Letters to the Editor, March 9, 2014
Police must catch reckless Lantau drivers
This is an urgent request, nay a plea, for the police in South Lantau, especially those based in Mui Wo, to come out of their offices and do their jobs - that is, enforce the driving laws on Lantau.
In recent years an increasing number of people have moved to Lantau.
Many have insisted on bringing their cars. And some of these people have brought their bad urban driving habits, including driving at speeds well over the legal limits, overtaking on curves and even routinely running red lights. There has already been a fatality caused by speeding and in another accident eight cows were killed. It is only a matter of time before more people are killed.
During the past year, where there have been roadworks between the roundabout and the post office, vans routinely run the red light there, often two vehicles at a time, apparently at the drivers' whim, safe in the knowledge that police are nowhere to be seen. Several times I have seen these vehicles speeding directly towards terrified schoolchildren, biking from the other direction, who had been shown the green light.
Meanwhile, Mui Wo's emergency access roads are increasingly being driven on illegally. Worse still, some idiot drivers have even been seen speeding on these restricted rural lanes meant for bikers or pedestrians. In fact, several weeks ago, a young schoolgirl was almost hit by a speeding car on an emergency access road.
This is not merely careless driving, it's criminally negligent driving. So again, where are the police? Where are the speed traps? Where are the tickets for speeding and reckless driving endangering life?
If this seemingly wilful blindness towards dangerous drivers is allowed to continue, it will only be a question of when, not if, another person is killed and this time it may be a child. And if that happens, the responsibility for that tragedy will surely rest not only on the selfish driver involved, but also on the police themselves for being so remarkably lax in enforcing traffic safety laws.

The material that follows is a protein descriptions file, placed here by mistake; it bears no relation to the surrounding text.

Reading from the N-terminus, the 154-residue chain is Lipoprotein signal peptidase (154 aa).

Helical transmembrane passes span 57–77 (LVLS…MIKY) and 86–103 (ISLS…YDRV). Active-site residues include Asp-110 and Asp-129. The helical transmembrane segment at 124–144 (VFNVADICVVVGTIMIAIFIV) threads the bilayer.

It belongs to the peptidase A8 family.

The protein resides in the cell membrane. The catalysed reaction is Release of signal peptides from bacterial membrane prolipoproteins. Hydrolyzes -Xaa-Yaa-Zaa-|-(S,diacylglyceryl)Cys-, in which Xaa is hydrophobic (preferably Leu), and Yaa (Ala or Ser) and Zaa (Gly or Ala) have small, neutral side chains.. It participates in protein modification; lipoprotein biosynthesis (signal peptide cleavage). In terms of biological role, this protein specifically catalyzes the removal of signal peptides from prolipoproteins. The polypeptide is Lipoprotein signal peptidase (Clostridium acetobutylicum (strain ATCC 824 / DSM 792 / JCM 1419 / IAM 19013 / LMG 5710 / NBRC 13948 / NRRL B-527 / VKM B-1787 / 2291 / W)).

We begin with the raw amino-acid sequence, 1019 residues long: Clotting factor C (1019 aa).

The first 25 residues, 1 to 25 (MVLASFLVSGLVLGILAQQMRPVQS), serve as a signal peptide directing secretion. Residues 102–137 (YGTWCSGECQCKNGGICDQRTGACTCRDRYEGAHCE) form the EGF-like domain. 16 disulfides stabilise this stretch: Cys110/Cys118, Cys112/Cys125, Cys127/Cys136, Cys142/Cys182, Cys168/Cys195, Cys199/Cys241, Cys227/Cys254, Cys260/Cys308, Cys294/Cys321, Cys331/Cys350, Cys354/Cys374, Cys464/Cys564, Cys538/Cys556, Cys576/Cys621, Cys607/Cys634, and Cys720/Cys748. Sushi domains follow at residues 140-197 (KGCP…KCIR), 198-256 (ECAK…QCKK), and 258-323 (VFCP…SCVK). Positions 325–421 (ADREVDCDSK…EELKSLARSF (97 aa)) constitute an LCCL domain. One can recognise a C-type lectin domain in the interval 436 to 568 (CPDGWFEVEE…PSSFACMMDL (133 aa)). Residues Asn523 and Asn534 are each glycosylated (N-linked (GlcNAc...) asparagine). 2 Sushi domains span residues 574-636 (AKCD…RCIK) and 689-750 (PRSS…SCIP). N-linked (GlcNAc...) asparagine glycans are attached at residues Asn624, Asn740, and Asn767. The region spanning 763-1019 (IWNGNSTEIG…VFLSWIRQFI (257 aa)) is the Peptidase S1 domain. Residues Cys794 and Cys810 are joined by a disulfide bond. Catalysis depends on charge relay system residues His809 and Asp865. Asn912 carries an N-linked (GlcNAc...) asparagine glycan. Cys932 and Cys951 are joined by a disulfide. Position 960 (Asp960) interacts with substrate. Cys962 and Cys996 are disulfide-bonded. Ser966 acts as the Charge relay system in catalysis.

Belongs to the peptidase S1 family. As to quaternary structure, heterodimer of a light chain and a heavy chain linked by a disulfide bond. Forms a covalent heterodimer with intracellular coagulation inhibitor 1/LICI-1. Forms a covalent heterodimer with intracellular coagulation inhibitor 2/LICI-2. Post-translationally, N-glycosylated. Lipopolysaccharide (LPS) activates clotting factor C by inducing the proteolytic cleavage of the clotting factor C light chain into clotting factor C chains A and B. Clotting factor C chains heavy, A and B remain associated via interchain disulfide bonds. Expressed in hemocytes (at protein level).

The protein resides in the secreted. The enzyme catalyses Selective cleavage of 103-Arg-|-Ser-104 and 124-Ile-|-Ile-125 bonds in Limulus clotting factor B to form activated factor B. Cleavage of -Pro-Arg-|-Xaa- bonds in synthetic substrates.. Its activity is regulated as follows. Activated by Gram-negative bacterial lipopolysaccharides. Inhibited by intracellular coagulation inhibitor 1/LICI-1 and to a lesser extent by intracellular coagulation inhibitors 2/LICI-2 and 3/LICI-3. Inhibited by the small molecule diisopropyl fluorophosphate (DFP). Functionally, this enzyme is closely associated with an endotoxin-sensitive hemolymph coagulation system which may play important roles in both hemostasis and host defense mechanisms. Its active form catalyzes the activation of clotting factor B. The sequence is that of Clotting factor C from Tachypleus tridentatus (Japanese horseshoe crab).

Steven Knipp, Lantau
Land entry tax disastrous for HK tourism
I am writing to express my firm opposition to a land entry tax.
First, Hong Kong's tourism industry is heavily dependent on mainland tourists. This tax would decrease the number of mainland tourists and damage Hong Kong's tourism industry and those it employs. The basic salary of tour guides is low and their income unstable. If mainland tourist numbers decrease, their income will be directly affected.
Second, levying the tax would hit our attractiveness. Our industry is competing against other Asian destinations such as Singapore and Japan, and imposing the tax could seriously impact our economy.
Moreover, tensions between the mainland and Hong Kong would be aggravated by such a tax. It would imply discrimination against mainlanders, and tourists might feel they were unwelcome in Hong Kong, which could lead to conflict between Hongkongers and mainlanders.
Instead, the government should invest in better infrastructure to accommodate tourists and crack down on parallel trading. It should strike a balance between protecting its citizens and being fair to mainlanders.
Joyce Chung Nga-lok, Kowloon Tong
Li is totally out of touch with the real world